Monday, October 5, 2015

The F word


BY: Kristin Rowe-Finkbeiner

"One never notices what has been done; one can only see what remains to be done."- Marie Curie

This author Kristin Rowe-Finkbeiner argues the two waves that created the movement of Feminism. She states information that was passed down to her from her great grandmother, grandmother who took place during the first wave, and also her mother who was part of the second wave. Reading the document I was instantly connected to it, learning about individual women who put all their life into making sure women could vote, that they could be educated and work, not have to stay home all day making sure food ready on the table for the minute her husband came in the front door. Or to be educated on sex and making sure they are safe. These two waves were the start and the most important thing to ever happen to women and I don't believe that a lot of women present day know much about the background on how we today have so many rights but still yet are not completely equal to men, and how men still treat us like we are their pets. Rowe stated from her perspective something that I my self felt was correct as well. She wrote " many older feminists feel they've given young women a meaningful gift through their work to expand women's rights, yet many young women don't quite understand the import of the gift, or see that it is something they must take on as their own. A gift, and a responsibility." she also goes on to say "Yet for young women, especially, to ignore the achievements of the past is to underestimate the relative fragility of women's contemporary  status." Rowe is saying that women who have been feminist for sometime pass down knowledge and beliefs to what feminism is all about to younger women but some younger women don't quite understand how really important feminism is and what it stands for so they just take it as they hear it but don't hold it close to them as a valuable gift. She also goes on talking about what some of the women sacrificed to promote the rights of women she writes " Women suffered the cause- some were jailed, fined, and endured hunger strikes- and many participated in marches on Washington" "Alice Paul, founder of the National Women's Party protested the inauguration of President Woodrow wilson to protest his opposition on women's voting rights. In 1878 women got the right to vote, then in 1920 women voted for the first time. The National Association of Colored Women in the 1920's focused on equalizing women's suffrage, mainly on colored women. Another point that Rowe mention that extremely caught my attention was the second wave. Two main activist Gloria Steinem and Betty Friedan. "They increased gender equality in the workplace, access to reproductive health care and sexuality information, civil rights legislation that made discrimination on the basis of sex or race illegal." also " The second wave also worked to secure equal pay for equal work, constitutional rights for women in the form of equal rights, the election of more women to public office, legal abortions and the ban on discrimination in schools and lending other things." They tried everything in their power during the second wave to fight for fundamental rights. Though the second wave did not focus on the issues still at hand of the women of color and lower-in come women. An author of Against our will: Men women and Rape Susan Brownmiller stated " I don't think any movement has ever worked harder to include women of color than the women's movement in the 60's 70's and 80's, and we were often rebuffed because there was still the sentiment that black women should be working with black men on civil right issues- they were torn." (I LOVE THIS)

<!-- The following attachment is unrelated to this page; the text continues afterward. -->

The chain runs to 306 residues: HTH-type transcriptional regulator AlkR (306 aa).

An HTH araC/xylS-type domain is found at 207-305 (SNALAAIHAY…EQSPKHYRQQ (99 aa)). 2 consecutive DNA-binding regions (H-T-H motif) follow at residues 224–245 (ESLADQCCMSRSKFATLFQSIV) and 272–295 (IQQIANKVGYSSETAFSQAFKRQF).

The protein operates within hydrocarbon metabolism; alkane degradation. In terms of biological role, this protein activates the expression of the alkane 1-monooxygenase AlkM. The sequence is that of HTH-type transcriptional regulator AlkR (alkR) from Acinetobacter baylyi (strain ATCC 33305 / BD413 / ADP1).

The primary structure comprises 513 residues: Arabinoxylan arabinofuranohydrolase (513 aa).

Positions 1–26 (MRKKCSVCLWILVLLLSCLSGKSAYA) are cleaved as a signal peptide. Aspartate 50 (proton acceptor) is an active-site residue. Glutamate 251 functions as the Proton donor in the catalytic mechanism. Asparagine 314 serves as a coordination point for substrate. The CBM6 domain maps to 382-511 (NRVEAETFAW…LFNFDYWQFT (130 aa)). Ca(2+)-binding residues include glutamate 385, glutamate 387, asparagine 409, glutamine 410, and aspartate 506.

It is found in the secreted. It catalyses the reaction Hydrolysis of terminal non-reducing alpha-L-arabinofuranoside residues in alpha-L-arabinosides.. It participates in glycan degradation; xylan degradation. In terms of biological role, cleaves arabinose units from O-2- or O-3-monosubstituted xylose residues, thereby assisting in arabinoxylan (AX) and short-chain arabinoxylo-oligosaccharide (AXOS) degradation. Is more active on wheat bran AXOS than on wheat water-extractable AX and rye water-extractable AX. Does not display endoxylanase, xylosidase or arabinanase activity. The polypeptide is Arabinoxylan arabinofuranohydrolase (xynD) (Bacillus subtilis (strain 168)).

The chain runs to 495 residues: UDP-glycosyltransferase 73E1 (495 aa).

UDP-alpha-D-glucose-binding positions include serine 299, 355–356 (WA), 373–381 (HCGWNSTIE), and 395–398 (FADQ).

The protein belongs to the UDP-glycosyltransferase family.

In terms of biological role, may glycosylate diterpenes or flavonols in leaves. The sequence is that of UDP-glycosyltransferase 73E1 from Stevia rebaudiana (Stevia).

Fear Of Feminism -> Looking back on the article fear of feminism both authors have different perspectives, one mentions why people are afraid to pursue feminism and be apart of the movement and the other author Rowe talks mainly about the three waves that had women devoting their lives to women and the rights. In the fear of feminism it talks more about the past history of how they went through so much hate and the article The F word does the same so they both connect in a certain way but then branch of to take the past and use it to how they see the present day.

REFLECTION: My self being a huge feminist and not really knowing many others who are as strong about feminism as me makes me super interested in reading all the articles and learning more about the past vs the present day. This article was my favorite because it really broke down on the 3 waves and put them in a much stronger perspective for me.

Questions: I wanted to know how others feel about the waves? do you agree with any of them? are you against any of them? do you wish more things happened? and how would you compare it to present day? 


  1. I agree, in many ways the younger generation is not as aware of all the work done to get us to the place we are at now. That is why I appreciate this class so much. It is disappointing to see that we have not made more progress in some ways, for instance pay scale differences for women. In the present, gender discrimination may be more covert than in the past making it more difficult to change and expose.

  2. I also agree with Carlos about the waves. I think it's partly because some women may not know that they're getting paid less. There are probably alot of things they/we don't realize. We are too involved in being trying to be famous on social media and trying to emulate the people we see on TV.